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Sequoia & Kings Canyon National Parks

Sequoia & Kings Canyon National Parks - BEST Places to Picnic

47050 Generals Highway
Three Rivers, CA 93271-9700

Phone
Visitor Information
(559) 565-3341

Wilderness Travel Information
(559) 565-3766

WELCOME to a Land Of Giants

These two parks testify to nature's size, beauty, and diversity: Immense mountains, rugged foothills, deep canyons, vast caverns, and the world�s largest trees!

The parks lie in the southern Sierra Nevada, east of the San Joaquin Valley. Activities vary greatly by season and elevation - which ranges from 1300' to 14,494'

Humans have traveled or lived in the Southern Sierra for at least 6-7,000 years. In the higher mountains, and also down into the western foothills, lived hunters and gatherers remembered today as the Monache or Western Mono. West of the Monache in the lowest foothills and also across the expanses of the Great Central Valley were a second group, the Yokuts.

In the late 1700s and early 1800s, Spanish began exploring the edge of the Sierras. Soon afterwards, trappers, sheepherders, miners, and loggers poured into the Sierras seeking to exploit whatever the mountains had to offer.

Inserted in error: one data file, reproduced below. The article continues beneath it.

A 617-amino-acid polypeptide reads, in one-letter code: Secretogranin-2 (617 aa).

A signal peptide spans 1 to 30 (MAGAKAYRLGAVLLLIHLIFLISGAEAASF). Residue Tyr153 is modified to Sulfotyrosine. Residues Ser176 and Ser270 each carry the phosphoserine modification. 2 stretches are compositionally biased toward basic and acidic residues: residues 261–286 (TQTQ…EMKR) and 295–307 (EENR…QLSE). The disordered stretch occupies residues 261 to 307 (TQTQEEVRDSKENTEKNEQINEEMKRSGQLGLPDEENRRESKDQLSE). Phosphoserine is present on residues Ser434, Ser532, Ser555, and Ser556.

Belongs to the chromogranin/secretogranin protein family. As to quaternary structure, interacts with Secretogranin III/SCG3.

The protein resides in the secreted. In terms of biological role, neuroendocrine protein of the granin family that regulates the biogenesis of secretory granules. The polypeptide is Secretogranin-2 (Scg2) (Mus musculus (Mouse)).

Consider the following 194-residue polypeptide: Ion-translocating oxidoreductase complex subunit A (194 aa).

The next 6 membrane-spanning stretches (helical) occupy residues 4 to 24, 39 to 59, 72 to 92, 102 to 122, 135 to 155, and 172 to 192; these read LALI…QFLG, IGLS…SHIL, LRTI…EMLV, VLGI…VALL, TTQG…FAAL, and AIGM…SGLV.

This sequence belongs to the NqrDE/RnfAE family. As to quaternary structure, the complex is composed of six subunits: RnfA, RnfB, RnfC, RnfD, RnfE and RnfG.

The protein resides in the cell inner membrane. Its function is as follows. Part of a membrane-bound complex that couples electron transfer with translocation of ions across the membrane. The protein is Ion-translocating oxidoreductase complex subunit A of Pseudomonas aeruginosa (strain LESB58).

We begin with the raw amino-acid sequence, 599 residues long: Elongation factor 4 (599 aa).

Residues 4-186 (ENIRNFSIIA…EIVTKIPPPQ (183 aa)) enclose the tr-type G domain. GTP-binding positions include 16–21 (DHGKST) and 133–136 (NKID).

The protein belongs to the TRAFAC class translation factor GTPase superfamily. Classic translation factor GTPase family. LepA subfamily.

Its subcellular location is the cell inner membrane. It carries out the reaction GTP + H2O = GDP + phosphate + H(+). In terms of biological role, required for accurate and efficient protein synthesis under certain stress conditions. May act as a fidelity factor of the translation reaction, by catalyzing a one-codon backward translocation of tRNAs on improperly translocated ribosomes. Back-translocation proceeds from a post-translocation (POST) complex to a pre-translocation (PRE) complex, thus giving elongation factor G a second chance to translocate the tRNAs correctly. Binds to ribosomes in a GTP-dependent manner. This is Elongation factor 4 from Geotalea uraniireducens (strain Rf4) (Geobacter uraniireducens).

By the end of the 19th century, San Joaquin Valley communities increasingly looked to the Sierras for water and recreation. In the struggle between all these competing interests, two national parks were born that became what we know today as Sequoia and Kings Canyon National Parks. Today the parks together protect 265 Native American archeological sites and 69 historic sites.

Native peoples
The two tribes that lived in the area of the parks, the Monache and Yokuts, were separated by language and history. The Yokuts spoke a Penutian language, like many other tribes of interior California, while the Monache language is similar to the Shoshone or Paiute from the Great Basin east of the Sierra.

Exploration and exploitation
Like many another disenchanted miner, Hale Tharp sought another way to make a living providing supplies to the immigrants pouring into the Sierra. He wandered south in search of open land that would support cattle. In the broad, open canyon where the Kaweah leaves the Sierra, Tharp found what he was seeking.

Park history
The full story of one week in 1890 when the Giant Forest was added to Sequoia National Park and the precursor to Kings Canyon sprang into existence may never be known. Through clever legislation, some unknown agents grew the two parks that now protect nearly half the remaining sequoia groves in the world.

Places to Picnic

  • Ash Mountain
  • Cedar Grove Village
  • Giant Forest
  • Grant Grove Village
  • Lodgepole Village
  • Mineral King
  • Wolverton

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